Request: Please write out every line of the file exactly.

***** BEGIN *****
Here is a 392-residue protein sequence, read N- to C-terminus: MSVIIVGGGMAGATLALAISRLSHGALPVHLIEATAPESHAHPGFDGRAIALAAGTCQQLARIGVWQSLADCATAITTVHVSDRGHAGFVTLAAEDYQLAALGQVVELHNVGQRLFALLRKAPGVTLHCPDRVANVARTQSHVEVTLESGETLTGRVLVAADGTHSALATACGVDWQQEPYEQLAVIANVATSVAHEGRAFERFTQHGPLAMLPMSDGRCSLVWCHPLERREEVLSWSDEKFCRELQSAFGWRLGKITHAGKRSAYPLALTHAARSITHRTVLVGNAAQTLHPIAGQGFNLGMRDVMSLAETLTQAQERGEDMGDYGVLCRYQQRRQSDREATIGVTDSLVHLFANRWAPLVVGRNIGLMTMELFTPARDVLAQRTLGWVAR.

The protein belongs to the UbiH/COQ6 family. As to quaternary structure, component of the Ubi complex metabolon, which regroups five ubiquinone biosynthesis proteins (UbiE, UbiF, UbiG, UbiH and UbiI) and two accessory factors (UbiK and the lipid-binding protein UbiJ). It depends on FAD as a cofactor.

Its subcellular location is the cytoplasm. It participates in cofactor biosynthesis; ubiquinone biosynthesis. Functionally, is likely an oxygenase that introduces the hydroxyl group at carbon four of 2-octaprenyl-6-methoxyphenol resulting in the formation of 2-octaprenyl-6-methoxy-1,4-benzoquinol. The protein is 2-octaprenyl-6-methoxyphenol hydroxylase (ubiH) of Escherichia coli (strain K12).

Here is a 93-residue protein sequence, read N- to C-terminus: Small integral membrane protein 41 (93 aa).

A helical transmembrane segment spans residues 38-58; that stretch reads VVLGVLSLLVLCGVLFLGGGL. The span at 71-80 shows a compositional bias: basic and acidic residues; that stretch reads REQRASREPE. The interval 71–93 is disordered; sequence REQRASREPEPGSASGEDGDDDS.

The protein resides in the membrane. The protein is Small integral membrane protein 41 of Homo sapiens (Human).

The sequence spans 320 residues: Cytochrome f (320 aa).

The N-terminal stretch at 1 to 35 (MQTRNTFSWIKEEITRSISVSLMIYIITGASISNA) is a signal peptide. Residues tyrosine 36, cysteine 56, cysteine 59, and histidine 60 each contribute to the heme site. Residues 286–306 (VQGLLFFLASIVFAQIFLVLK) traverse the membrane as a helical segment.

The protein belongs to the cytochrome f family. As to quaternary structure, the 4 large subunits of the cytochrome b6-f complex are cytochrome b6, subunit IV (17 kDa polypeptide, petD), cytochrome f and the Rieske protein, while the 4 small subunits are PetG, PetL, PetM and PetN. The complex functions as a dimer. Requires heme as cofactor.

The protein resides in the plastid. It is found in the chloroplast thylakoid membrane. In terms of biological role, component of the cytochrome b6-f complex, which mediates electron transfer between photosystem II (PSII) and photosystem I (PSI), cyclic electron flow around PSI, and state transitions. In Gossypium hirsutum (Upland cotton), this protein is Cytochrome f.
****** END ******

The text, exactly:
Here is a 392-residue protein sequence, read N- to C-terminus: MSVIIVGGGMAGATLALAISRLSHGALPVHLIEATAPESHAHPGFDGRAIALAAGTCQQLARIGVWQSLADCATAITTVHVSDRGHAGFVTLAAEDYQLAALGQVVELHNVGQRLFALLRKAPGVTLHCPDRVANVARTQSHVEVTLESGETLTGRVLVAADGTHSALATACGVDWQQEPYEQLAVIANVATSVAHEGRAFERFTQHGPLAMLPMSDGRCSLVWCHPLERREEVLSWSDEKFCRELQSAFGWRLGKITHAGKRSAYPLALTHAARSITHRTVLVGNAAQTLHPIAGQGFNLGMRDVMSLAETLTQAQERGEDMGDYGVLCRYQQRRQSDREATIGVTDSLVHLFANRWAPLVVGRNIGLMTMELFTPARDVLAQRTLGWVAR.

The protein belongs to the UbiH/COQ6 family. As to quaternary structure, component of the Ubi complex metabolon, which regroups five ubiquinone biosynthesis proteins (UbiE, UbiF, UbiG, UbiH and UbiI) and two accessory factors (UbiK and the lipid-binding protein UbiJ). It depends on FAD as a cofactor.

Its subcellular location is the cytoplasm. It participates in cofactor biosynthesis; ubiquinone biosynthesis. Functionally, is likely an oxygenase that introduces the hydroxyl group at carbon four of 2-octaprenyl-6-methoxyphenol resulting in the formation of 2-octaprenyl-6-methoxy-1,4-benzoquinol. The protein is 2-octaprenyl-6-methoxyphenol hydroxylase (ubiH) of Escherichia coli (strain K12).

Here is a 93-residue protein sequence, read N- to C-terminus: Small integral membrane protein 41 (93 aa).

A helical transmembrane segment spans residues 38-58; that stretch reads VVLGVLSLLVLCGVLFLGGGL. The span at 71-80 shows a compositional bias: basic and acidic residues; that stretch reads REQRASREPE. The interval 71–93 is disordered; sequence REQRASREPEPGSASGEDGDDDS.

The protein resides in the membrane. The protein is Small integral membrane protein 41 of Homo sapiens (Human).

The sequence spans 320 residues: Cytochrome f (320 aa).

The N-terminal stretch at 1 to 35 (MQTRNTFSWIKEEITRSISVSLMIYIITGASISNA) is a signal peptide. Residues tyrosine 36, cysteine 56, cysteine 59, and histidine 60 each contribute to the heme site. Residues 286–306 (VQGLLFFLASIVFAQIFLVLK) traverse the membrane as a helical segment.

The protein belongs to the cytochrome f family. As to quaternary structure, the 4 large subunits of the cytochrome b6-f complex are cytochrome b6, subunit IV (17 kDa polypeptide, petD), cytochrome f and the Rieske protein, while the 4 small subunits are PetG, PetL, PetM and PetN. The complex functions as a dimer. Requires heme as cofactor.

The protein resides in the plastid. It is found in the chloroplast thylakoid membrane. In terms of biological role, component of the cytochrome b6-f complex, which mediates electron transfer between photosystem II (PSII) and photosystem I (PSI), cyclic electron flow around PSI, and state transitions. In Gossypium hirsutum (Upland cotton), this protein is Cytochrome f.